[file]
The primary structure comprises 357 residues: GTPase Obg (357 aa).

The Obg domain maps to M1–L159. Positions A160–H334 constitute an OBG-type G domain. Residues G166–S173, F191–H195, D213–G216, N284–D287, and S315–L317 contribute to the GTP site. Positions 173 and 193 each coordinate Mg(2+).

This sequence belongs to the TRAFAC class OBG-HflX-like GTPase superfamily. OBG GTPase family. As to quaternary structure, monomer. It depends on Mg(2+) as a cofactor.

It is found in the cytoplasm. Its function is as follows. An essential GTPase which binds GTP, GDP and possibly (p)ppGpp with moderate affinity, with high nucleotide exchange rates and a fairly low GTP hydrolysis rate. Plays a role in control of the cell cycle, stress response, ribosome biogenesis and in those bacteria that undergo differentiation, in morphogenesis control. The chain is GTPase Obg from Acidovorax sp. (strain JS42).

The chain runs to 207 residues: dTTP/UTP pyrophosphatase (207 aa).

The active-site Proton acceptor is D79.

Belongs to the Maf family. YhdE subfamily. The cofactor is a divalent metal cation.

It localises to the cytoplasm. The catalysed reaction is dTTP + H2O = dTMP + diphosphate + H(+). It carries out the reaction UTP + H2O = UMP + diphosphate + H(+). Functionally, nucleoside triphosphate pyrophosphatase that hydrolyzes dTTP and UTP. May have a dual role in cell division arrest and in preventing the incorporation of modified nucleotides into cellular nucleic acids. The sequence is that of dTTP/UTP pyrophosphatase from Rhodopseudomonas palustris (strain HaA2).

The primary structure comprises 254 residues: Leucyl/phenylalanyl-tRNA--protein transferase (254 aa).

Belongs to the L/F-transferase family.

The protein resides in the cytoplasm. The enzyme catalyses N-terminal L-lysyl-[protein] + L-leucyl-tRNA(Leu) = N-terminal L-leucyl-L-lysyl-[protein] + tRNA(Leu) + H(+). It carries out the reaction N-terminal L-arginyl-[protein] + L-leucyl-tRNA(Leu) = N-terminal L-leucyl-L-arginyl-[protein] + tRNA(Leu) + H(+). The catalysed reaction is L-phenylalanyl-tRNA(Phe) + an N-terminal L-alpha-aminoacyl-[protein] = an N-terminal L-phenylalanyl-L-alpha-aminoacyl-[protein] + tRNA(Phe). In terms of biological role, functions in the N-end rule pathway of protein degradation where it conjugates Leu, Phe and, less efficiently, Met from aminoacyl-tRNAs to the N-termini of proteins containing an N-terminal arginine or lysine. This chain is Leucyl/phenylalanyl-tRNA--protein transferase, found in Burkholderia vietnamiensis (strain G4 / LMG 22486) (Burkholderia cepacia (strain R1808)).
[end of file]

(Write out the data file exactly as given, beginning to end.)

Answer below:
The primary structure comprises 357 residues: GTPase Obg (357 aa).

The Obg domain maps to M1–L159. Positions A160–H334 constitute an OBG-type G domain. Residues G166–S173, F191–H195, D213–G216, N284–D287, and S315–L317 contribute to the GTP site. Positions 173 and 193 each coordinate Mg(2+).

This sequence belongs to the TRAFAC class OBG-HflX-like GTPase superfamily. OBG GTPase family. As to quaternary structure, monomer. It depends on Mg(2+) as a cofactor.

It is found in the cytoplasm. Its function is as follows. An essential GTPase which binds GTP, GDP and possibly (p)ppGpp with moderate affinity, with high nucleotide exchange rates and a fairly low GTP hydrolysis rate. Plays a role in control of the cell cycle, stress response, ribosome biogenesis and in those bacteria that undergo differentiation, in morphogenesis control. The chain is GTPase Obg from Acidovorax sp. (strain JS42).

The chain runs to 207 residues: dTTP/UTP pyrophosphatase (207 aa).

The active-site Proton acceptor is D79.

Belongs to the Maf family. YhdE subfamily. The cofactor is a divalent metal cation.

It localises to the cytoplasm. The catalysed reaction is dTTP + H2O = dTMP + diphosphate + H(+). It carries out the reaction UTP + H2O = UMP + diphosphate + H(+). Functionally, nucleoside triphosphate pyrophosphatase that hydrolyzes dTTP and UTP. May have a dual role in cell division arrest and in preventing the incorporation of modified nucleotides into cellular nucleic acids. The sequence is that of dTTP/UTP pyrophosphatase from Rhodopseudomonas palustris (strain HaA2).

The primary structure comprises 254 residues: Leucyl/phenylalanyl-tRNA--protein transferase (254 aa).

Belongs to the L/F-transferase family.

The protein resides in the cytoplasm. The enzyme catalyses N-terminal L-lysyl-[protein] + L-leucyl-tRNA(Leu) = N-terminal L-leucyl-L-lysyl-[protein] + tRNA(Leu) + H(+). It carries out the reaction N-terminal L-arginyl-[protein] + L-leucyl-tRNA(Leu) = N-terminal L-leucyl-L-arginyl-[protein] + tRNA(Leu) + H(+). The catalysed reaction is L-phenylalanyl-tRNA(Phe) + an N-terminal L-alpha-aminoacyl-[protein] = an N-terminal L-phenylalanyl-L-alpha-aminoacyl-[protein] + tRNA(Phe). In terms of biological role, functions in the N-end rule pathway of protein degradation where it conjugates Leu, Phe and, less efficiently, Met from aminoacyl-tRNAs to the N-termini of proteins containing an N-terminal arginine or lysine. This chain is Leucyl/phenylalanyl-tRNA--protein transferase, found in Burkholderia vietnamiensis (strain G4 / LMG 22486) (Burkholderia cepacia (strain R1808)).